Monday, 3 August 2009

All in all it’s just another crick in the wall(et)

Citizens Advice concerned over rising school costs.

The school holidays are now under way and national charity Citizens Advice is warning there is an even bigger worry for parents this summer than how to keep their kids occupied for six weeks - the escalating costs of sending them back to school in September. Today it publishes new top tips to help parents in this situation.

Despite the current supermarket price wars on uniform, CAB evidence shows many parents are struggling because their childrens’ schools insist on expensive uniform only available from exclusive stockists, rather than letting parents purchase competitively priced generic items from the high street. On top of this parents can face numerous additional costs such as specialist equipment, school trips and ‘contributions’.

A survey at the start of 2009 by the Department for Children, Schools and Families (DCSF) echoed CAB evidence and showed that 65% of families on the lowest incomes said they were struggling to meet school costs.

David Harker, Chief Executive at Citizens Advice said:

“With this being the first back to school season since the start of the recession, now, more than ever, parents need assurance that school costs won’t be a huge financial burden. Four years after an initial government study into school costs, very little progress has been made.

“There is now Government guidance called the Schools Admissions Code which states that costs should be kept to a minimum but it’s meaningless unless schools follow it. The Government must also ensure it is better enforced.”

In the past parents who were struggling could apply to their local council for a school uniform grant - the 1996 Education Act requires Councils to consider helping families who need help meeting the costs of school uniforms to ensure that their children are not disadvantaged. Yet, Citizens Advice research from 2007 revealed that 57% of local authorities do not offer school uniform grants.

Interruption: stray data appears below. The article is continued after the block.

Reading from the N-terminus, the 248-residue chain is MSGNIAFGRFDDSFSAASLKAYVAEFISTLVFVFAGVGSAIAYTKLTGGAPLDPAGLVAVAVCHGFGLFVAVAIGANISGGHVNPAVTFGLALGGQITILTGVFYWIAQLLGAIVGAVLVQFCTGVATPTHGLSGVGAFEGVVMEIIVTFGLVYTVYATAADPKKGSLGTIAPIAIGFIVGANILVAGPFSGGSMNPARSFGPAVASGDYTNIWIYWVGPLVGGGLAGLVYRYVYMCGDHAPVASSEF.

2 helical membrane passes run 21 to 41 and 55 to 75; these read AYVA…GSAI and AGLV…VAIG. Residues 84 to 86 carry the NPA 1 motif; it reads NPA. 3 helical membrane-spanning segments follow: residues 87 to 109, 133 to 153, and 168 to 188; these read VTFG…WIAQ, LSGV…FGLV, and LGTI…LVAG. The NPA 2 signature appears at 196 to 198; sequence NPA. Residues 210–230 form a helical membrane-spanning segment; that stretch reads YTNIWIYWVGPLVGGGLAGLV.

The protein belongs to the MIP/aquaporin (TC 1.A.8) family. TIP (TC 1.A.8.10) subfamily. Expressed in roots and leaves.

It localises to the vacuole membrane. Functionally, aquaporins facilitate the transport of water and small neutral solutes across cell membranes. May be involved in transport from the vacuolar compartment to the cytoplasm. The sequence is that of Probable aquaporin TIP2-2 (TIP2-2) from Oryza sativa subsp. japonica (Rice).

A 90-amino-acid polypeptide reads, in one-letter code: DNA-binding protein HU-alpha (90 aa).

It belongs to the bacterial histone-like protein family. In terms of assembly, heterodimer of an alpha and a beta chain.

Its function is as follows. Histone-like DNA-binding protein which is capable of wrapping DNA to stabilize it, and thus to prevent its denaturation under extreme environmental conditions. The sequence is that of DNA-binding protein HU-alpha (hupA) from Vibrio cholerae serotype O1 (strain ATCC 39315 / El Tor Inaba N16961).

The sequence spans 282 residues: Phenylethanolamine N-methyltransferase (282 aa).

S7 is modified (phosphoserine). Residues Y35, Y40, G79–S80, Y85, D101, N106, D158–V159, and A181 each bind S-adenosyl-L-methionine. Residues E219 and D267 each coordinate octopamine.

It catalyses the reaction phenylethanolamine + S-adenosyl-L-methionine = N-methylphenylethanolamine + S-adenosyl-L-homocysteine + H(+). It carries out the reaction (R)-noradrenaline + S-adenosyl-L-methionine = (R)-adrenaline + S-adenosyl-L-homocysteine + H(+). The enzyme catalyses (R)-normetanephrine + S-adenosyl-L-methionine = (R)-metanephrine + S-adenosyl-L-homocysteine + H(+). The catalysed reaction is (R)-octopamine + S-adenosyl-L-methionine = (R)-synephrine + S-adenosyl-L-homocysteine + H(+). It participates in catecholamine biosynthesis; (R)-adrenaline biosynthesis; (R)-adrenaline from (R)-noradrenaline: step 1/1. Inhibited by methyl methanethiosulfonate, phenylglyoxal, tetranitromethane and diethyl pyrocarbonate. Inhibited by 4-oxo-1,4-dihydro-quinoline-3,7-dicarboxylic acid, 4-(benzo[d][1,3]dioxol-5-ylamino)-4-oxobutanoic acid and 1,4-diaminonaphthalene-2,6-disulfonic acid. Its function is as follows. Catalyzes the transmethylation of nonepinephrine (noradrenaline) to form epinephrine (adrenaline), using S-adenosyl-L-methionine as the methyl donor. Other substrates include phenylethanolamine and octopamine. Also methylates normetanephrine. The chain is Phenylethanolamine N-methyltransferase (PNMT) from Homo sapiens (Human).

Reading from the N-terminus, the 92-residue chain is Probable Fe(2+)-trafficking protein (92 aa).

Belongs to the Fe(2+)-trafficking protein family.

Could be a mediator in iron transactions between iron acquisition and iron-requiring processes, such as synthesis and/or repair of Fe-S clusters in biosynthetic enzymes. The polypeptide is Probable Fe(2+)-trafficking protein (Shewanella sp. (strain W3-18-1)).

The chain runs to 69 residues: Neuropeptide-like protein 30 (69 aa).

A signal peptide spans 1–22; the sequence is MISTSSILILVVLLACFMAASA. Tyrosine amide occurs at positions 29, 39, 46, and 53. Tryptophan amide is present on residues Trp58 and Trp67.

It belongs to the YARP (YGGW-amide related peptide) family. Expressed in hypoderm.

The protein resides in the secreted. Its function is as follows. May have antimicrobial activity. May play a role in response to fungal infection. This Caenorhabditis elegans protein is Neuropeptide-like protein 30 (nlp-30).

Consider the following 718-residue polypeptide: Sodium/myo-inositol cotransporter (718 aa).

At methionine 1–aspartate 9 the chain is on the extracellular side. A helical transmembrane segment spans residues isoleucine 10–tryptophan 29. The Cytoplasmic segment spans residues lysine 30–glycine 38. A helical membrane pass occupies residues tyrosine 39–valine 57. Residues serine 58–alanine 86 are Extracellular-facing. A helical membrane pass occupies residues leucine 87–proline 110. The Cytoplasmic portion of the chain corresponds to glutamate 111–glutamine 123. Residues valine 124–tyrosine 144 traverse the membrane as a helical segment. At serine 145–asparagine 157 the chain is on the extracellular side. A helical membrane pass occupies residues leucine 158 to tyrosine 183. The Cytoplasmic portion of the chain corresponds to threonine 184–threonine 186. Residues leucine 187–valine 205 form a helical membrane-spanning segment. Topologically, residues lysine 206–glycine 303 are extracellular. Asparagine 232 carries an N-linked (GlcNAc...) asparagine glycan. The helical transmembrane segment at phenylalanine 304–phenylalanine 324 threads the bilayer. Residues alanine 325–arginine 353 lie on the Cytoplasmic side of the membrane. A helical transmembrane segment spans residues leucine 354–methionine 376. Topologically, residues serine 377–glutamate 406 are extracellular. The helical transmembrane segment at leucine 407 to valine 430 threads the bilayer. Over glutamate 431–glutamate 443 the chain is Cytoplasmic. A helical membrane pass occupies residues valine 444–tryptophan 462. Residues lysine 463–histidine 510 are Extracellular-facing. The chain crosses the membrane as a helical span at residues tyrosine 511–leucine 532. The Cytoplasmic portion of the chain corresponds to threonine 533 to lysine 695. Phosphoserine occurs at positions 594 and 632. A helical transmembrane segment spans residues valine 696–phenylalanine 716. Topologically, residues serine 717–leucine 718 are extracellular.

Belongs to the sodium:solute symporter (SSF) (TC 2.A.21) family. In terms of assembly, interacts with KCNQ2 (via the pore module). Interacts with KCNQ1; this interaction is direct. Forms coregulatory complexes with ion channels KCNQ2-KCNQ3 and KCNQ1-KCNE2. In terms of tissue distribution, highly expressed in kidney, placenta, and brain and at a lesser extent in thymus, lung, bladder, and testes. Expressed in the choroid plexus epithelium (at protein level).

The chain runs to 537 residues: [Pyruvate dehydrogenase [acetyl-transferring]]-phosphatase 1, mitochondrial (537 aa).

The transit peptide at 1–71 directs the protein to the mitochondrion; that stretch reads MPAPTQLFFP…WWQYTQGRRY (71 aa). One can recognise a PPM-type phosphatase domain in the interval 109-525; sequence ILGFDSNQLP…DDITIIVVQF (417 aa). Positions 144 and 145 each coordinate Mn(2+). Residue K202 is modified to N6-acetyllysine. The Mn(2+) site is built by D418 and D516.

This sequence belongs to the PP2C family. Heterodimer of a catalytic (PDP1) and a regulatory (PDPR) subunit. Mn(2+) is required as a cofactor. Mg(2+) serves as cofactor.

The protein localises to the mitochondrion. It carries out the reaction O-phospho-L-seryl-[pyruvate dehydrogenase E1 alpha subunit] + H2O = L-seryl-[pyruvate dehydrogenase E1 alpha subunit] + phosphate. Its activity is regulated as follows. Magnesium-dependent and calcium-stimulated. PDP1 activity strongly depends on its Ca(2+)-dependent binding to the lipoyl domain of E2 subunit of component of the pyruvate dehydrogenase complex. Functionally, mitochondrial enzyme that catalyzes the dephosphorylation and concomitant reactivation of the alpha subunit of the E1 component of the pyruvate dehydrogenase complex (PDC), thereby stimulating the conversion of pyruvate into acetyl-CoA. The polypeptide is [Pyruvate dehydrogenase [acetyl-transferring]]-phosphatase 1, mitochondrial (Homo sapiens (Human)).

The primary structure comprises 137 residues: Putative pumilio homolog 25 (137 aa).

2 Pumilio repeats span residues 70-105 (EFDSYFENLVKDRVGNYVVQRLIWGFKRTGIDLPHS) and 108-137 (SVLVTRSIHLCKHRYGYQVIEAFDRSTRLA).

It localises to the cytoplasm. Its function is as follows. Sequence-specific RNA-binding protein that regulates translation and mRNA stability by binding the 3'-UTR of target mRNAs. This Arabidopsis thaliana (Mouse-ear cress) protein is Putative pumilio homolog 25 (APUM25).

In December 2008, Rossendale CAB, with the help of solicitors from the Public Law Project, supported local Mum of two, Julie Walker, to challenge Lancashire Council’s withdrawal of the discretionary school uniform grant. They were successful and the grant was re-introduced.

David Harker continued:

"This successful challenge to Lancashire County Council on their refusal to offer school uniform grants could result in parents across the country challenging their local authorities to do the same."

As part of its ongoing Adding up campaign on schools costs, Citizens Advice has produced some new Top Tips for parents who feel they are struggling to afford the costs involved in equipping their children for school and that their children’s education is being compromised as a result.

Top tips for parents who are struggling with school costs

1) If you feel your child’s school isn’t doing enough to keep costs down, raise the issue with the school management team. Draw their attention to the Schools Admissions Code, and keep copies of all correspondence.

2) If you’re not happy with the response, approach the school’s Governing body. They should have a complaints procedure in place which will deal with issues such as complaints about uniform policies.

3) You can also raise the issue with the Schools Admissions Forum in your area. Your local authority should be able to give you details.

4) If your school has an exclusive contract with a uniform supplier which prevents you from buying ‘off the peg’ items at a cheaper rate, ask them to review this.

5) If they refuse to change this policy then they may be subject to enforcement action by the Office of Fair Trading:

6) If you are concerned that excessive school costs are affecting your decision to send your child to a particular school then you can object to the Schools Adjudicator:

7) Suggestions you can make to your child’s school for how to keep costs fair and low could include:

  • Making sure uniform is available from a range of outlets
  • Providing sew-on or iron-on badges that can be put on plain clothing
  • Encourage second hand uniform sales or swap schemes
  • Providing budgets for the year in September so parents can plan ahead
  • Being transparent about which contributions are voluntary

8) If you are really struggling with buying school uniform or PE kit for your child/ren, apply to your local authority for a School Uniform Grant.

9) If you have difficulties with any of the above steps your local Citizens Advice Bureau can help. Many bureaux are already trying to influence the work of local Schools Admissions Forums as part of our Adding Up campaign.

10) For more information visit:

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